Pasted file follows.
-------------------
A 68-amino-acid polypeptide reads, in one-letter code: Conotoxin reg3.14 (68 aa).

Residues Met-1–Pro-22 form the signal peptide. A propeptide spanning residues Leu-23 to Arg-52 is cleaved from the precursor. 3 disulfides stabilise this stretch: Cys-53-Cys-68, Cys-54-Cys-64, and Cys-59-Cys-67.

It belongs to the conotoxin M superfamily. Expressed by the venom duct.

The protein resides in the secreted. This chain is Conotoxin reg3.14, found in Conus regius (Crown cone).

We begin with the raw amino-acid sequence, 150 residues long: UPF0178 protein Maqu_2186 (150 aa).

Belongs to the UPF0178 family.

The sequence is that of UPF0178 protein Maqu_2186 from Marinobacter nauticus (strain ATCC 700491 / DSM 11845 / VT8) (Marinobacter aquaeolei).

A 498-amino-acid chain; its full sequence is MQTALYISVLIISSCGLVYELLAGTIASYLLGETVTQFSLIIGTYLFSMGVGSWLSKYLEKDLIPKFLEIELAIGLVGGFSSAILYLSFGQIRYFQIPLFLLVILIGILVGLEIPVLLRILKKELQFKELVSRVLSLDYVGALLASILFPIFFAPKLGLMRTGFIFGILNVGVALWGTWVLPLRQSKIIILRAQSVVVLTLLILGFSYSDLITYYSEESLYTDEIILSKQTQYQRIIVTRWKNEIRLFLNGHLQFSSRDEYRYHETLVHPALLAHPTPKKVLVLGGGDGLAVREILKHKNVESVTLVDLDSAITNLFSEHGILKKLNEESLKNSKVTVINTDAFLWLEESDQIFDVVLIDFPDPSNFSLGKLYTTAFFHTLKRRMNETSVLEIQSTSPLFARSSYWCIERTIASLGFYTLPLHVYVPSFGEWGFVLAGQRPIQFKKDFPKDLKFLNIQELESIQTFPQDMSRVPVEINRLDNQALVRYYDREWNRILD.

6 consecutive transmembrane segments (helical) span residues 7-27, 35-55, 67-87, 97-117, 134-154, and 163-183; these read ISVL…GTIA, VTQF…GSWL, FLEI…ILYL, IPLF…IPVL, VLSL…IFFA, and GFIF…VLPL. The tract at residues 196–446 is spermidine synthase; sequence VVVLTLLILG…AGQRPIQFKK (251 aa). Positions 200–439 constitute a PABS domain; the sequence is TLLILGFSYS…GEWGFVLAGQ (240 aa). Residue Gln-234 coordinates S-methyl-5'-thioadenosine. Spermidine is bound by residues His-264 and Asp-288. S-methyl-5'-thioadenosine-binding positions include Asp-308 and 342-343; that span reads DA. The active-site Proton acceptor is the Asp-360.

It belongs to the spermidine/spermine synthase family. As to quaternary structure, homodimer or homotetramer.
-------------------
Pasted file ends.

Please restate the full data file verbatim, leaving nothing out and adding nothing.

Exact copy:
A 68-amino-acid polypeptide reads, in one-letter code: Conotoxin reg3.14 (68 aa).

Residues Met-1–Pro-22 form the signal peptide. A propeptide spanning residues Leu-23 to Arg-52 is cleaved from the precursor. 3 disulfides stabilise this stretch: Cys-53-Cys-68, Cys-54-Cys-64, and Cys-59-Cys-67.

It belongs to the conotoxin M superfamily. Expressed by the venom duct.

The protein resides in the secreted. This chain is Conotoxin reg3.14, found in Conus regius (Crown cone).

We begin with the raw amino-acid sequence, 150 residues long: UPF0178 protein Maqu_2186 (150 aa).

Belongs to the UPF0178 family.

The sequence is that of UPF0178 protein Maqu_2186 from Marinobacter nauticus (strain ATCC 700491 / DSM 11845 / VT8) (Marinobacter aquaeolei).

A 498-amino-acid chain; its full sequence is MQTALYISVLIISSCGLVYELLAGTIASYLLGETVTQFSLIIGTYLFSMGVGSWLSKYLEKDLIPKFLEIELAIGLVGGFSSAILYLSFGQIRYFQIPLFLLVILIGILVGLEIPVLLRILKKELQFKELVSRVLSLDYVGALLASILFPIFFAPKLGLMRTGFIFGILNVGVALWGTWVLPLRQSKIIILRAQSVVVLTLLILGFSYSDLITYYSEESLYTDEIILSKQTQYQRIIVTRWKNEIRLFLNGHLQFSSRDEYRYHETLVHPALLAHPTPKKVLVLGGGDGLAVREILKHKNVESVTLVDLDSAITNLFSEHGILKKLNEESLKNSKVTVINTDAFLWLEESDQIFDVVLIDFPDPSNFSLGKLYTTAFFHTLKRRMNETSVLEIQSTSPLFARSSYWCIERTIASLGFYTLPLHVYVPSFGEWGFVLAGQRPIQFKKDFPKDLKFLNIQELESIQTFPQDMSRVPVEINRLDNQALVRYYDREWNRILD.

6 consecutive transmembrane segments (helical) span residues 7-27, 35-55, 67-87, 97-117, 134-154, and 163-183; these read ISVL…GTIA, VTQF…GSWL, FLEI…ILYL, IPLF…IPVL, VLSL…IFFA, and GFIF…VLPL. The tract at residues 196–446 is spermidine synthase; sequence VVVLTLLILG…AGQRPIQFKK (251 aa). Positions 200–439 constitute a PABS domain; the sequence is TLLILGFSYS…GEWGFVLAGQ (240 aa). Residue Gln-234 coordinates S-methyl-5'-thioadenosine. Spermidine is bound by residues His-264 and Asp-288. S-methyl-5'-thioadenosine-binding positions include Asp-308 and 342-343; that span reads DA. The active-site Proton acceptor is the Asp-360.

It belongs to the spermidine/spermine synthase family. As to quaternary structure, homodimer or homotetramer.